A grouped submission eliminates the need to submit multiple, identical submissions to different applications. For example, a manufacturing part change might impact a dozen applications. In the age of grouped submissions, a new sequence would be created to note the part change, and that sequence would then point to all other applications affected.
What has changed is the FDA’s methodology for collecting and organizing metadata associated with each application. The old M1 specifications arranged information in a flat structure, i.e., amendments could be related to other amendments. In the new M1 specifications, metadata is arranged in a hierarchy.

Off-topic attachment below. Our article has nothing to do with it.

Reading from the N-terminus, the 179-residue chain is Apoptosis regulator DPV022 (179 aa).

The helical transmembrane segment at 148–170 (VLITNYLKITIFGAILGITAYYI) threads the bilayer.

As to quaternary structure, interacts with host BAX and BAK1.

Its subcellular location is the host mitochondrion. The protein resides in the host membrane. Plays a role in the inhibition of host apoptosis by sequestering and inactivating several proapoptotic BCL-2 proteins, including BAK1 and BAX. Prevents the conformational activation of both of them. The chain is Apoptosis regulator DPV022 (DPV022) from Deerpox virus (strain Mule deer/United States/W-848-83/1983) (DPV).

The M1 initiative, specifically the updated guidelines for Ad Promo submissions, is an example of the FDA gently nudging sponsors to adopt practices that will benefit industry as a whole. The draft guidance on the Ad Promo topic states “the Agency is currently able to process, review, and archive electronic formats in eCTD and firms are strongly encouraged to make such submissions electronically.”
The FDA’s goal to get safe and effective treatments to patient populations in a timely manner demands a reliable drug approval cycle. Changes to the Module 1 specification align to this goal.
The US FDA is rolling out a new and improved Module 1 in less than three weeks. Are you ready? Here is a regulatory intelligence primer based largely on the information that was divulged at the recent DIA eRI conference in Philadelphia.